Al-Rajhi Bank, Maaden boost Saudi stocks
Al-Rajhi Bank, Maaden boost Saudi stocks
The Tadawul index climbed 0.4 percent with Al-Rajhi up 2.2 percent to SR65.80 ($17.55), bringing its gains over the last five days to 4.9 percent. Of 14 analysts covering the stock, seven rate it a “buy” or “strong buy” and six rate it a “hold,” according to Thomson Reuters data; their median target price is SR70.90.
Maaden rose 1.8 percent after international base metal prices surged to multi-year highs overnight.
Maather REIT Fund jumped its 10 percent daily limit from its initial public offer (IPO) price to SR11 upon listing in Riyadh to become Saudi Arabia’s fifth listed REIT (real estate investment trust).
Its subscription in the IPO had been covered 15.2 times and analysts at NCB Capital had estimated that based on its subscription price of SR10 per share, its dividend yield for 2017 would be 7.2 percent.
Three other REITs were among the 10 most actively traded stocks and swung widely, although they closed lower. Al-Jazira Mawten REIT fell 2.2 percent.
International index compiler FTSE is due to decide toward the end of September whether to upgrade Saudi Arabia and Kuwait to secondary emerging market status, which could bring them billion of dollars of fresh passive and active fund inflows.
Some investors have begun positioning for the decisions, and Arqaam Capital said in a report on Tuesday that positive decisions appeared likely in both cases, although actual inclusion would probably only occur in two phases in September 2018 and March 2019.
However, Tarek Fadlallah, chief executive of Nomura Asset Management Middle East, wrote in a report that macroeconomic indicators suggested a subdued outlook for Gulf Cooperation Council (GCC) countries, and that while profits at listed regional companies had stabilized, valuations were not particularly cheap against international peers or their own historical averages.
“Investors may take a wait and see attitude as they evaluate the path and consequences of economic reform,” he wrote of GCC bourses.
Dubai’s index rose 0.5 percent as blue chip Emaar Properties added 0.6 percent, but only six of the 10 most heavily traded stocks rose.
Abu Dhabi stocks fell 0.5 percent as Dana Gas, which had soared 8.1 percent on Monday after reporting a sharp rise in second-quarter net profit last week, pulled back 4.5 percent.
Qatar’s index was flat as trading volume rose slightly from Monday’s level, which was the lowest this year. Investment Holding Group, which plunged after listing last week following an IPO at SR10 per share, rebounded 2.7 percent to SR7.72.
In Egypt, the index edged up 0.1 percent. GB Auto climbed 3.9 percent.
Saudi stocks receive landmark emerging markets upgrade from MSCI
- Market authorities in Saudi Arabia have introduced a series of reforms in the past 18 months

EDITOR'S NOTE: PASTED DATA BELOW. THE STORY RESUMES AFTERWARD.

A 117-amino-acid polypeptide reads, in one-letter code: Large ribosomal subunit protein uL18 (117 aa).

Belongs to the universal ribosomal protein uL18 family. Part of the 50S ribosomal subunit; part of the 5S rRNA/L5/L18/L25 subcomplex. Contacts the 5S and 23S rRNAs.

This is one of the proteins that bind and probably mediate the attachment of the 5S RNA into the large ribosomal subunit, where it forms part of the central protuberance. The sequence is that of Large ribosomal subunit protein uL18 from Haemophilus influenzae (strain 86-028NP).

- MSCI’s Emerging Market index is tracked by about $2 trillion in active and global funds
LONDON: Saudi Arabian equites are poised to attract up to $40 billion worth of foreign inflows, following a landmark decision by index provider MSCI to include the Kingdom’s stocks in its widely tracked Emerging Markets index.
"MSCI will include the MSCI Saudi Arabia Index in the MSCI Emerging Markets Index, representing on a pro forma basis a weight of approximately 2.6% of the index with 32 securities, following a two-step inclusion process," the MSCI said in a statement late on Wednesday night Riyadh time.
“Saudi Arabia’s inclusion in MSCI’s EM Index is a milestone achievement and will likely bring with it significant levels of foreign investment,” Salah Shamma, head of investment for MENA at Franklin Templeton Emerging Markets Equity, told Arab News.
“It is a recognition of the progress Saudi Arabia has made in implementing its ambitious capital markets transformation agenda. The halo effect of such a move will be felt across the stock exchanges of the entire Gulf Cooperation Council (GCC).”
Market authorities in Saudi Arabia have introduced a series of reforms in the past 18 months to bring local capital markets more in line with international norms, including lower restrictions on international investors, and the introduction of short-selling and T+2 settlement cycles.
Such reforms prompted index provider FTSE Russell to upgrade the Kingdom to emerging market status in March, opening the country’s stocks up to billions worth of passive and active inflows from foreign investors.
MSCI’s Emerging Market index is tracked by about $2 trillion in active and global funds. The inclusion of Saudi stocks in the index, alongside FTSE Russell’s upgrade, is forecast to attract as much as $45 billion of foreign inflows from passive and active investors, according to estimates from Egyptian investment bank EFG Hermes.
The upgrade announcement was widely expected by the region’s investment community, following a similar emerging markets upgrade announcement by fellow index provider FTSE Russell in March.
“MSCI index inclusion will be a historic milestone for the Saudi market as it will allow for sticky institutional money to make an entry in 2019 which will help deepen the market,” said John Sfakianakis, director of economic research at the Gulf Research Center in Riyadh.